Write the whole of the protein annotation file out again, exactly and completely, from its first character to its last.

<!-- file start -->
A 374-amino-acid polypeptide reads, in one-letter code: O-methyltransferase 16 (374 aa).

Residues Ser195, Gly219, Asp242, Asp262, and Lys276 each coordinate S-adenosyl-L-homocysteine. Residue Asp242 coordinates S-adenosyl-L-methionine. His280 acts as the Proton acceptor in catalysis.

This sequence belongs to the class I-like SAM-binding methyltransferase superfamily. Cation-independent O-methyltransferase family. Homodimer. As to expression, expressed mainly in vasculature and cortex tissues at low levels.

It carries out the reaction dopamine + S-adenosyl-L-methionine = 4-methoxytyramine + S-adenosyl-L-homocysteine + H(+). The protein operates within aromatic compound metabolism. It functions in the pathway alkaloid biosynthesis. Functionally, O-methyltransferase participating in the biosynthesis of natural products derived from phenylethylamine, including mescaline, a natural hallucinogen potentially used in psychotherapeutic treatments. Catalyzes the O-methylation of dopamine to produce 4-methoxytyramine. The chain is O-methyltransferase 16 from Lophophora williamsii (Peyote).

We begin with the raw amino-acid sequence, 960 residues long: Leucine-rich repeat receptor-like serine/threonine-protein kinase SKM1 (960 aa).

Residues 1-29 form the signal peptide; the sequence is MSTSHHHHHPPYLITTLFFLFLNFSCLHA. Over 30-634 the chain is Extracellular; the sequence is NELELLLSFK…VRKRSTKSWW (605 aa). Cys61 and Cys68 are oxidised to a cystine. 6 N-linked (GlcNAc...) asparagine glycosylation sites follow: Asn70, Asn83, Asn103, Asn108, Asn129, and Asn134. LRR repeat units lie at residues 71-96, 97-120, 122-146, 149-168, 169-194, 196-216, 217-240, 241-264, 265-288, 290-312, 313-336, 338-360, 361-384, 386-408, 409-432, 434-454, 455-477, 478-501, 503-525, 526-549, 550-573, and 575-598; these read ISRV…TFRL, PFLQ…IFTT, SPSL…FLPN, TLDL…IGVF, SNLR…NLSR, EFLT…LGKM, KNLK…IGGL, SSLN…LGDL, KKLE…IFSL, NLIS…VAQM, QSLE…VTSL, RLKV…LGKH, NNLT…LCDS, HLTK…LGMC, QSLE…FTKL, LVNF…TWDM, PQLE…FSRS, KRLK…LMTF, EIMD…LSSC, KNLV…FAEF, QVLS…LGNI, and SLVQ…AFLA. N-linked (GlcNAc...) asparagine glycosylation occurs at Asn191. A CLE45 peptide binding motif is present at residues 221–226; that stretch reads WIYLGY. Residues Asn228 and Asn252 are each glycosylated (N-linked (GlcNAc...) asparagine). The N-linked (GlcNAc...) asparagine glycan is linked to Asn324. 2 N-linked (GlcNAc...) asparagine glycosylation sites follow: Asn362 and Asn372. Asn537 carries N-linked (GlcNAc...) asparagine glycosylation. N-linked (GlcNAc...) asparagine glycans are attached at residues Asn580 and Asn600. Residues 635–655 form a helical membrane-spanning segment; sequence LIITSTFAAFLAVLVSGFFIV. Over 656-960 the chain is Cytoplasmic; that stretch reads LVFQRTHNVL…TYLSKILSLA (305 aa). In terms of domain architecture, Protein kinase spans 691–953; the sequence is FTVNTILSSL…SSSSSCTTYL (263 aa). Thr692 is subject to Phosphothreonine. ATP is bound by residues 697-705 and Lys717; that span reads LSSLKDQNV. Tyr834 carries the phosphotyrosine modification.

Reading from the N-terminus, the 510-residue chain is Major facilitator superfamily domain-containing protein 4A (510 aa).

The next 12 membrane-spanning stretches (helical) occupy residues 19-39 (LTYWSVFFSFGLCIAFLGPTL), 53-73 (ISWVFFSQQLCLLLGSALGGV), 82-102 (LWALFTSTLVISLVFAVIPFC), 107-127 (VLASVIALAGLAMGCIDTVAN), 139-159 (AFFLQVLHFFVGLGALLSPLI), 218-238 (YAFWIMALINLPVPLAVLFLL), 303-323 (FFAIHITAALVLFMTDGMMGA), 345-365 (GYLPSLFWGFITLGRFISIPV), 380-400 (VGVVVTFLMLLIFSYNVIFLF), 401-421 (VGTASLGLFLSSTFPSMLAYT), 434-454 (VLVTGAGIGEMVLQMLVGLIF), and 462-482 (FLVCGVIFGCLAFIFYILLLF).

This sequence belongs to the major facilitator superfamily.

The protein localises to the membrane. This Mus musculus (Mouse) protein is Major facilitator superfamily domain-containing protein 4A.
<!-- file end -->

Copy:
A 374-amino-acid polypeptide reads, in one-letter code: O-methyltransferase 16 (374 aa).

Residues Ser195, Gly219, Asp242, Asp262, and Lys276 each coordinate S-adenosyl-L-homocysteine. Residue Asp242 coordinates S-adenosyl-L-methionine. His280 acts as the Proton acceptor in catalysis.

This sequence belongs to the class I-like SAM-binding methyltransferase superfamily. Cation-independent O-methyltransferase family. Homodimer. As to expression, expressed mainly in vasculature and cortex tissues at low levels.

It carries out the reaction dopamine + S-adenosyl-L-methionine = 4-methoxytyramine + S-adenosyl-L-homocysteine + H(+). The protein operates within aromatic compound metabolism. It functions in the pathway alkaloid biosynthesis. Functionally, O-methyltransferase participating in the biosynthesis of natural products derived from phenylethylamine, including mescaline, a natural hallucinogen potentially used in psychotherapeutic treatments. Catalyzes the O-methylation of dopamine to produce 4-methoxytyramine. The chain is O-methyltransferase 16 from Lophophora williamsii (Peyote).

We begin with the raw amino-acid sequence, 960 residues long: Leucine-rich repeat receptor-like serine/threonine-protein kinase SKM1 (960 aa).

Residues 1-29 form the signal peptide; the sequence is MSTSHHHHHPPYLITTLFFLFLNFSCLHA. Over 30-634 the chain is Extracellular; the sequence is NELELLLSFK…VRKRSTKSWW (605 aa). Cys61 and Cys68 are oxidised to a cystine. 6 N-linked (GlcNAc...) asparagine glycosylation sites follow: Asn70, Asn83, Asn103, Asn108, Asn129, and Asn134. LRR repeat units lie at residues 71-96, 97-120, 122-146, 149-168, 169-194, 196-216, 217-240, 241-264, 265-288, 290-312, 313-336, 338-360, 361-384, 386-408, 409-432, 434-454, 455-477, 478-501, 503-525, 526-549, 550-573, and 575-598; these read ISRV…TFRL, PFLQ…IFTT, SPSL…FLPN, TLDL…IGVF, SNLR…NLSR, EFLT…LGKM, KNLK…IGGL, SSLN…LGDL, KKLE…IFSL, NLIS…VAQM, QSLE…VTSL, RLKV…LGKH, NNLT…LCDS, HLTK…LGMC, QSLE…FTKL, LVNF…TWDM, PQLE…FSRS, KRLK…LMTF, EIMD…LSSC, KNLV…FAEF, QVLS…LGNI, and SLVQ…AFLA. N-linked (GlcNAc...) asparagine glycosylation occurs at Asn191. A CLE45 peptide binding motif is present at residues 221–226; that stretch reads WIYLGY. Residues Asn228 and Asn252 are each glycosylated (N-linked (GlcNAc...) asparagine). The N-linked (GlcNAc...) asparagine glycan is linked to Asn324. 2 N-linked (GlcNAc...) asparagine glycosylation sites follow: Asn362 and Asn372. Asn537 carries N-linked (GlcNAc...) asparagine glycosylation. N-linked (GlcNAc...) asparagine glycans are attached at residues Asn580 and Asn600. Residues 635–655 form a helical membrane-spanning segment; sequence LIITSTFAAFLAVLVSGFFIV. Over 656-960 the chain is Cytoplasmic; that stretch reads LVFQRTHNVL…TYLSKILSLA (305 aa). In terms of domain architecture, Protein kinase spans 691–953; the sequence is FTVNTILSSL…SSSSSCTTYL (263 aa). Thr692 is subject to Phosphothreonine. ATP is bound by residues 697-705 and Lys717; that span reads LSSLKDQNV. Tyr834 carries the phosphotyrosine modification.

Reading from the N-terminus, the 510-residue chain is Major facilitator superfamily domain-containing protein 4A (510 aa).

The next 12 membrane-spanning stretches (helical) occupy residues 19-39 (LTYWSVFFSFGLCIAFLGPTL), 53-73 (ISWVFFSQQLCLLLGSALGGV), 82-102 (LWALFTSTLVISLVFAVIPFC), 107-127 (VLASVIALAGLAMGCIDTVAN), 139-159 (AFFLQVLHFFVGLGALLSPLI), 218-238 (YAFWIMALINLPVPLAVLFLL), 303-323 (FFAIHITAALVLFMTDGMMGA), 345-365 (GYLPSLFWGFITLGRFISIPV), 380-400 (VGVVVTFLMLLIFSYNVIFLF), 401-421 (VGTASLGLFLSSTFPSMLAYT), 434-454 (VLVTGAGIGEMVLQMLVGLIF), and 462-482 (FLVCGVIFGCLAFIFYILLLF).

This sequence belongs to the major facilitator superfamily.

The protein localises to the membrane. This Mus musculus (Mouse) protein is Major facilitator superfamily domain-containing protein 4A.